When work bulldozes your personal life
A former Wall Street hotshot writes a moving essay about how her constant focus on work led her to sacrifice everything else.
But that life came crashing down in 2008, when she resigned weeks before Lehman declared bankruptcy. She spent a few months working at Credit Suisse (CS), Fortune reports, but then just seemed to vanish.
But this month, Callan published a moving essay in The New York Times explaining just what happened to her, and how her intense focus on work ruined so much of her personal life.
She didn't start out as a slave to work, she writes. "It crept in over time. Each year that went by, slight modifications became the new normal." She started doing a little email organizing on Sundays. That turned into a few hours on Sundays, and eventually all day.
She never had children -- perhaps because there was just no time. Her marriage ended. Work was her top priority above anything and anyone else.
"I did have relationships -- a spouse, friends and family -- and none of them got the best version of me," she wrote. "They got what was left over."
Now, at age 47, Callan has finally found the rest of her life. She remarried, and has tried for years to have a child with her husband through in vitro fertilization.
She said she would never wish her grueling, unbalanced approach to her career on anyone.
"I am beginning to realize that I sold myself short," she writes. "I was talented, intelligent and energetic. It didn’t have to be so extreme. Besides, there were diminishing returns to that kind of labor."
Her life story is a great lesson. Do we have to jump on email as soon as we wake up? Do we need to eat lunch at the desk? Callan said she was even flying to meetings in Europe on her birthday.
The financial crisis was exactly the wakeup Callan needed to discover what was missing in her life. Without that crisis, she writes, she might never have stepped off the gas pedal. "Perhaps I needed what felt at the time like some of the worst experiences in my life to come to a place where I could be grateful for the life I had," she said. "I had to learn to begin to appreciate what was left."
I have been through a similair experience. Was working and traveling alot. My record work week was 92.5hrs (+more not recorded). I would go to Europe and back in 36hrs.Never would ask for raise or compensation (young and fullish).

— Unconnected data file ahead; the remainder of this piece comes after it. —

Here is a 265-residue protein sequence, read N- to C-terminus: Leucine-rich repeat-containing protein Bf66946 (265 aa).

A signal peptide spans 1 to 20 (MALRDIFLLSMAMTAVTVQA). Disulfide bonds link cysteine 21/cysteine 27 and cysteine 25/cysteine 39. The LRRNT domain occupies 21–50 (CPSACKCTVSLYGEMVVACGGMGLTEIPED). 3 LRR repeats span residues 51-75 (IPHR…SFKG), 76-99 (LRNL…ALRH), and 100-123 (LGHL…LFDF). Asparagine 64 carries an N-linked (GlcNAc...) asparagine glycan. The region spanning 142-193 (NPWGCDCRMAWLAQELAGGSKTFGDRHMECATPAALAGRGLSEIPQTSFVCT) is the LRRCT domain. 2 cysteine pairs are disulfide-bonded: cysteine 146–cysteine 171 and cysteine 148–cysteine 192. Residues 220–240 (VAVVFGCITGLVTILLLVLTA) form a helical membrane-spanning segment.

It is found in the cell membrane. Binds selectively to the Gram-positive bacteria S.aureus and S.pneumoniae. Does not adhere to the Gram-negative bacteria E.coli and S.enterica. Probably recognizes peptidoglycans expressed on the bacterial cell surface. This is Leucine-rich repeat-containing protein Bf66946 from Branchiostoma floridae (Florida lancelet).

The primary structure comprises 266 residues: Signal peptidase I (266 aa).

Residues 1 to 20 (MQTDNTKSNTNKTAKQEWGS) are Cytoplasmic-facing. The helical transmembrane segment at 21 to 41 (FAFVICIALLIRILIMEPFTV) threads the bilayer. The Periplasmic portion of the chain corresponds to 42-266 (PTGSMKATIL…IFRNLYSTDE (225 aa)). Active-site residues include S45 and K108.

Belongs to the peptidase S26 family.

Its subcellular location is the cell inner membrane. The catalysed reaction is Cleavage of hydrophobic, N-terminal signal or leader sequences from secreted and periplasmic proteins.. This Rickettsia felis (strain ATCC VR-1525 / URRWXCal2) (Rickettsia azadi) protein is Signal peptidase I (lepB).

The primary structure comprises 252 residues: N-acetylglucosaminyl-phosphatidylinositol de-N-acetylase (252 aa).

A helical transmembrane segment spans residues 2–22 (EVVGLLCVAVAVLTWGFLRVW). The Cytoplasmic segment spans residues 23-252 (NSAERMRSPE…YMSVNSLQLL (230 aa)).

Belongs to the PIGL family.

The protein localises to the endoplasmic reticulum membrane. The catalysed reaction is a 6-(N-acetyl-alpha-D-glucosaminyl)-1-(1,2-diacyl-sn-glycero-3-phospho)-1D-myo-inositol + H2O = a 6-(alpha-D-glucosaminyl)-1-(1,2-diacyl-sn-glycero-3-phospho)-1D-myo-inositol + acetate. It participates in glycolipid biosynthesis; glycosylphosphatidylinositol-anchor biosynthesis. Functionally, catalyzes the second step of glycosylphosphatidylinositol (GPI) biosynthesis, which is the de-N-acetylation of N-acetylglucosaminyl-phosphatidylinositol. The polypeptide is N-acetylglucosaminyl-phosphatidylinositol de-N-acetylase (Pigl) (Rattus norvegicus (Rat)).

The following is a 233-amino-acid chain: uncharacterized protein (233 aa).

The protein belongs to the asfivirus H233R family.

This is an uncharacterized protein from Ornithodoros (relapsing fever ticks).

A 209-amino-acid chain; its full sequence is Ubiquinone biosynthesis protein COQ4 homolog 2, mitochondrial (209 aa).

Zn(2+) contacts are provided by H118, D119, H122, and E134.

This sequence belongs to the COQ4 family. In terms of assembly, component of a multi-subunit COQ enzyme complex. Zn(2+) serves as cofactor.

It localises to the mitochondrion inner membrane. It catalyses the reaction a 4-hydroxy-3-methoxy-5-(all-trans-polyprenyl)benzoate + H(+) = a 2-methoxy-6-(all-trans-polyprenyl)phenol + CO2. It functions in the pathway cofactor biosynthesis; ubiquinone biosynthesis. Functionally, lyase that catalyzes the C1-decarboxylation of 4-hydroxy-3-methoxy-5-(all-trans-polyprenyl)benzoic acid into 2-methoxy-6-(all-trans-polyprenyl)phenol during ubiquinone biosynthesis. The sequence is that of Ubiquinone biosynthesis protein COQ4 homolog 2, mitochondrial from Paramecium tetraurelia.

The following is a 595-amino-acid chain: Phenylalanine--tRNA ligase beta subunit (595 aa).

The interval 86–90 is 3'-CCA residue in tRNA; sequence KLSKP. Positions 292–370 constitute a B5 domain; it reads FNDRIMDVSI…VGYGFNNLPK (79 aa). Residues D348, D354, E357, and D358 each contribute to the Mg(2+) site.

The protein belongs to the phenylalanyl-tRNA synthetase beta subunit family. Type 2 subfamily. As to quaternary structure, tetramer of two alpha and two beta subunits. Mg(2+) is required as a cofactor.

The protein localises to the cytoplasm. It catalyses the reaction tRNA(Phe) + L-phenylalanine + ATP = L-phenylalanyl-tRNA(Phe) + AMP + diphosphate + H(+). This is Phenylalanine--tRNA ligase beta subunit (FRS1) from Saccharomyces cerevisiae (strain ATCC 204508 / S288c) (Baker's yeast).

Finially I learned due to various changes that all my effort was for someone else's good.
Now I only put extra time (more than 40hrs a week, as agreed upon when hired) in on request. I watch others working the 12hrs plus days and listen to them complain and laugh to myself.
When companies lost there loyalty to employees I lost mine to the company. Every day look for better opportunites and a way to make more doing less in less time. Find it stomache wrenching to see unqualified people in elite positions with large pay while as an Engineer I am stuck in the trenches with pay thata person right out of high school could make in construction and other jobs.
This has gotten a whole lot worse then it was 30-40 years ago...
You kids need to slow down or ease up.....And really "Smell the Flowers" ocassionally.
You will realize it someday, Make sure it's not TOO LATE.
***edited for*** "Work Hard, but Play Hard too."
I work 60 hours a week on a job I love.It`s all about finding your nitch.I still have plenty
of time for fun.
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[BRIEFING.COM] The headlines generally favored Tuesday being another good day for the stock market. Instead, it was just a mixed day with modest point changes on either side of the unchanged mark for the major indices.
For the most part, the stock market was a sideshow. The main trading events were seen in the commodity and Treasury markets, both of which saw some decent-sized losses within their respective complex.
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